Gravimetric wear is measured by the weight loss of the individual component after simulator or in vivo use. The accuracy of this testing is typically on the order of 0.02 mg. Wear involves the loss of material (weight or mass) as a consequence of relative motion between 2 surfaces. The amount of wear depends on predictable factors: the amount of force pressing the 2 materials together; ie, the contact force, amount of relative sliding distance, type of bearing materials, and the type and amount of lubrication.
Traditional particle sizing techniques, such as SEM or transmission electron microscopy (TEM) (number-based counting methods), indicated that the majority of the wear (mass loss) from an implant is comprised of particles in the nanometer to submicron range. This understanding stems largely from the relatively low numbers of particles (hundreds to thousands) used in traditional number-based analysis techniques such as SEM. Newer analytical techniques, such as LALLS which samples millions to billions of particles, catch the one-in-a-million large particle that comprises a significant portion of the total mass loss (total debris). This contribution of large particles to the total debris mass, but insignificant contribution to the total number of particles, is made apparent in graphical representation of number and volume particle size distributions (Figure 1). The counting of millions to billions of particles facilitates not only a number-based analysis, but because the one-in-a-million larger particle is also counted a volume-based analysis is also facilitated.
These analyses of (a) volume and (b) number distributions of two debris samples demonstrate how similar number distributions can result from very different actual size distributions as evident in (a) the volume distributions. Note: The x-axis represents increasing particle diameter and the y-axis is (a) percentage of total number of particles in each size range and (b) the percentage of total mass of each sample that is of that size range. (Courtesy of BioEngineering Solutions Inc.)
The ability to accurately, and as comprehensively as possible, characterize implant debris is critically important to the new generation of bearing surfaces used in novel spinal implants where weight loss from the implant after a year of use (eg, less than 0.2-mm3 volume loss after a million cycles of use) could be attributed to the loss of a relatively few large particles or hundreds of millions of small particles (200 particles of 100-μm diameter are equivalent in mass to 200 million particles only 1 μm in diameter). This phenomenon is illustrated in Fig. 1, where different samples of particles look demonstrably very different when viewed as a volume-based distribution, though they look very similar when analyzed using a number-based distribution. This shows how important it can be to have number- and volume-based distributions of the same particles to characterize fully the types of particles in the mix.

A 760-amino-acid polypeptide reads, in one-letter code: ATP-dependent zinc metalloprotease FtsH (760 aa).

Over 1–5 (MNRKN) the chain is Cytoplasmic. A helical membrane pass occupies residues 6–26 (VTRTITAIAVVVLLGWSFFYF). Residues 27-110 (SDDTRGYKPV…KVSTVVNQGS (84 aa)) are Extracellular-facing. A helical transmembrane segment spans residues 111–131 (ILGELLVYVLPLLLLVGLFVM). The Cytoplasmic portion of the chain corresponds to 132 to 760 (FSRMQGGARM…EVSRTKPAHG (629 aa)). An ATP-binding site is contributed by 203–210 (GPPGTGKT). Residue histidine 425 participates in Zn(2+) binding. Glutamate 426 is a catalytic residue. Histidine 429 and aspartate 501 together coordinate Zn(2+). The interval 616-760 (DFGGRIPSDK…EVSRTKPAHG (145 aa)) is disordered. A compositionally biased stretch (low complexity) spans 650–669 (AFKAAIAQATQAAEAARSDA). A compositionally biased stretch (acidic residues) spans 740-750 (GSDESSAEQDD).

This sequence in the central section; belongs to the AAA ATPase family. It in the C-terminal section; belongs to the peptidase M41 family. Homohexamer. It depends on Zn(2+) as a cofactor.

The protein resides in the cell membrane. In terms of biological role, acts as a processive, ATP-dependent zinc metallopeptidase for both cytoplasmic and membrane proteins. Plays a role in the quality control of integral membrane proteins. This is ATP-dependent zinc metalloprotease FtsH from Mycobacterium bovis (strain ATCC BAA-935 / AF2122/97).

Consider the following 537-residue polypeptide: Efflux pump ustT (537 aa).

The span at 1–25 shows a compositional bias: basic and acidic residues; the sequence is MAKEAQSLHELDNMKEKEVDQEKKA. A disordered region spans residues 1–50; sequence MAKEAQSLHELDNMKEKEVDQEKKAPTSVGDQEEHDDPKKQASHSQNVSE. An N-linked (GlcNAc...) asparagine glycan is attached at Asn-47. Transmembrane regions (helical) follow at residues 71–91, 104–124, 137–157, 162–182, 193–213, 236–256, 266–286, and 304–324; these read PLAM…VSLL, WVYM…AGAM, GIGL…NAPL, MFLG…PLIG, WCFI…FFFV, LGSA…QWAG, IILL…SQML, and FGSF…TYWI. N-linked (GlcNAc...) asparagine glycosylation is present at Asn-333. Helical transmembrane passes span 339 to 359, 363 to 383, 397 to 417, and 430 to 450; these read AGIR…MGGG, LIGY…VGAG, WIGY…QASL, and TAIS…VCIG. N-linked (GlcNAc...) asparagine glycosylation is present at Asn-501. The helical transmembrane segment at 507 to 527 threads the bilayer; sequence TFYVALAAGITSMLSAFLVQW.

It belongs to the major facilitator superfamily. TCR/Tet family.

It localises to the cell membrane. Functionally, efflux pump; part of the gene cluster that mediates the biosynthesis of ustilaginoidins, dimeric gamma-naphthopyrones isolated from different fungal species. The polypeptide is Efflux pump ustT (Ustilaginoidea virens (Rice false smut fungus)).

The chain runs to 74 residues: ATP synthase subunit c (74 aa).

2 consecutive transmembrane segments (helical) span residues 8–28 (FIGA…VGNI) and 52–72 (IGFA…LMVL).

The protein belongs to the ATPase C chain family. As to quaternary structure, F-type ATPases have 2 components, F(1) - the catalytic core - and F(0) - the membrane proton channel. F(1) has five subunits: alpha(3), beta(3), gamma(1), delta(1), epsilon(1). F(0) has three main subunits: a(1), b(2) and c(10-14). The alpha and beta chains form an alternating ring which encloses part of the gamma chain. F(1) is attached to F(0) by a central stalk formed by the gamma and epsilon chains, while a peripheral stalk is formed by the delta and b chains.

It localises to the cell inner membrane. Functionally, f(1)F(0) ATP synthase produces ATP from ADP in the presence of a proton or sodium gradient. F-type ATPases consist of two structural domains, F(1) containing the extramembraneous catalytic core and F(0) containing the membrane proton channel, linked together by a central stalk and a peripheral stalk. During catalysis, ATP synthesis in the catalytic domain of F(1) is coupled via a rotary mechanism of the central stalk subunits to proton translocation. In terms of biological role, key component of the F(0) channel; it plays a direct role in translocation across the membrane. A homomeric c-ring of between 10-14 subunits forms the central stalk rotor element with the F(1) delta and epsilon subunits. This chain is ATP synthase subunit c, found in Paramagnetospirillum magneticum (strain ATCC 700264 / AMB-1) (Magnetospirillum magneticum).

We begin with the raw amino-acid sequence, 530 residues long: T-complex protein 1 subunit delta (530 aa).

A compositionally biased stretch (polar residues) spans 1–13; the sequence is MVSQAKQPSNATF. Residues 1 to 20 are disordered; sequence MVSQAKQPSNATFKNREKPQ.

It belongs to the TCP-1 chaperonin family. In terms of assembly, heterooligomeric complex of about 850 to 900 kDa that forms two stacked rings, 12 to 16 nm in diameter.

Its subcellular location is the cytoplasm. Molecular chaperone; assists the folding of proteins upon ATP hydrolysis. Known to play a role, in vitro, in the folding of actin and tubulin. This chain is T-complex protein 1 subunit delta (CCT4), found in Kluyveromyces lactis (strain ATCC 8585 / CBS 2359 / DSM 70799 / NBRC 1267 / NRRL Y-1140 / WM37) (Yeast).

Growth medium for the human cell lines such as macrophage THP-1 (ATCC) is typically RPMI 1640 supplemented with L-Glutamine, Penicillin, Streptomycin, 25 mM Hepes (Lonza, Walkersville, MD) and 10% heat inactivated fetal bovine serum (FBS; Hyclone Laboratories, Logan, UT). Implant debris that are usually produced using implant components in a cryo-milling or cryo-pulverization techniques (Bioengineering Solutions Inc, Chicago, IL) were generated from metal orthopedic implant components (Cobalt alloy, ASTM F-75). Collected metal particles are characterized for size and number by laser diffraction technology and have a mean diameter of less than 10 μm, usually approximately 1–2 μm (number-based analysis) with a size range of 1–10 μm.
Peripheral blood mononuclear cells (PBMCs) are typically isolated from heparanized whole blood from healthy donors by Ficol-Hypaque density gradient separation and collected for further cell isolation. Peripheral blood CD14+ monocytes are isolated from collected PBMCs by negative selection with a magnetic bead antibody cocktail specific for CD3, CD7, CD16, CD19, CD56, CD123, and Glycophorin A (Miltenyi Biotec). All isolated cell populations are typically assessed for purity by flow cytometry analysis.
Cytokines and chemokines secretion by cells, such as THP-1 monocytes, human primary macrophages, and CD4+ T cells, are analyzed with ELISA or Luminex suspension multiplex array technology. Supernatants from both metal-challenged monocytes and co-culture experiments are collected after 30 minutes to 5 days and stored at −80°C. Monocyte-macrophage supernatants are typically analyzed for IL-6, IL-1β, TNFα, GMCSF, PGE2, and IL-8 with pro-inflammatory multi-plex cytokine array kits (millipore).